5. Like all the thematic mechanisms that have followed it, the Working Group on Enforced or Involuntary Disappearances was established to look into developments as regards a single phenomenon worldwide. Country rapporteurs, on the other hand, are generally mandated to look into the entire range of human rights violations in a given country, including disappearances. The distinction between the two types of mechanisms has been maintained rather carefully by the Commission on Human Rights ever since 1980, the year in which the Working Group was established. It would be superseded if now a new thematic mechanism were to be put in place for a single area.
  6. In any event, it would seem appropriate to opt for the Commission on Human Rights as the parent body for the mechanism concerned. Clarifying cases of missing persons, on a humanitarian basis, does not fall within the mandate of the Security Council, while the General Assembly does not dispose of satellite bodies such as the one contemplated. The Commission's involvement in the matter, on the other hand, is long-standing, as evidenced by the activities of the Working Group.
  7. It is envisaged, therefore, that the special process should be entrusted to an existing mechanism or mechanisms of the Commission on Human Rights.
  8. As is pointed out in the preceding section, the special process could not be carried out by the Working Group on Enforced or Involuntary Disappearances as part of its regular activities. Its working methods differ substantially from the ones needed to meet the particular requirements of the situation in the former Yugoslavia. Needless to say, the Group could not be expected to follow special working methods for one particular situation, however important, while maintaining the established modus operandi for all other situations. Furthermore, the Group already has a backlog of over 8,000 cases as it is, and would be unable to assume the case-load from the former Yugoslavia, estimated to run into well over 15,000 cases in the near future. The Group has argued as much in its report to the Commission on Human Rights at its forty-ninth session (E/CN.4/1993/25, paras. 36-44).
  9. The Special Rapporteur on the situation of human rights in the former Yugoslavia, on the other hand, has been broadly mandated to look into all aspects of the matter. There is no reason why he should not undertake to look more closely into one particular part of the overall situation, into the clarification of cases of missing persons. Meanwhile, the Working Group should not sidestep its own responsibility as regards disappearances proper, wherever they occur, including in the former Yugoslavia.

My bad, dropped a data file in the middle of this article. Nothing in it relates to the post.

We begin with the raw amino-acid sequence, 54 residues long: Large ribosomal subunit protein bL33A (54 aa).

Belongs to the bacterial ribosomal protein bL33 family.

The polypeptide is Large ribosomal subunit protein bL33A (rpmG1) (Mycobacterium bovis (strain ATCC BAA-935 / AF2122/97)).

10. Therefore, a joint venture between the Special Rapporteur and one member of the Working Group might be the most suitable solution for dealing with all cases of missing persons in any part of the former Yugoslavia. To be more specific, the Working Group may wish to designate one of its members to implement the special process together with the Special Rapporteur. Their combined activities might be reflected in a joint annual report to the Commission on Human Rights. The first of such reports would be submitted to the Commission at its fifty-first session. Field visits on the subject-matter would in principle be carried out independently by the member of the Working Group concerned.
  11. Given the interest of the General Assembly in the matter, there is no reason why the Special Rapporteur and the responsible member of the Working Group should not report jointly also to that body directly. The first of such reports might be submitted to the General Assembly at its forty-ninth session.
  12. The Working Group should recommend that the special process should be entrusted to the Special Rapporteur on the situation of human rights in the former Yugoslavia and to one member of the Working Group on Enforced or Involuntary Disappearances as a joint mandate, resulting in joint reports to the Commission on Human Rights and, possibly, the General Assembly. The Working Group would designate one of its members to carry out the task.
  13. As follows from the preceding chapter, in terms of administrative substructure, the special process could be supported by the pertinent unit of the United Nations Office at Geneva, at the discretion of the Secretary-General, presumably the Special Procedures Branch of the Centre for Human Rights, now dealing with human rights violations and violations of humanitarian law in the former Yugoslavia. Although the size of the operation would represent the bare minimum of an adequate United Nations response, operating costs are estimated to be approximately United States dollars 180,000 per annum.
  14. The Working Group should recommend that the special process should be supported administratively by the Centre for Human Rights.

 

V. CONCLUDING OBSERVATIONS

A. The visit

  1. A member of the Working Group on Enforced or Involuntary Disappearances undertook a visit to parts of the former Yugoslavia from 4 to 13 August 1993. He did so on behalf of the Working Group as a whole and at the request of the Special Rapporteur of the Commission on Human Rights as regards the former Yugoslavia, Mr. Tadeusz Mazowiecki. The member of the Group visited Zagreb, Belgrade and two United Nations Protected Areas (UNPAs) known as Sector East (enclosing the town of Vukovar) and Sector West. Unfortunately, a visit to other parts of the area, notably Bosnia-Herzegovina, could not be arranged owing to the conditions prevailing.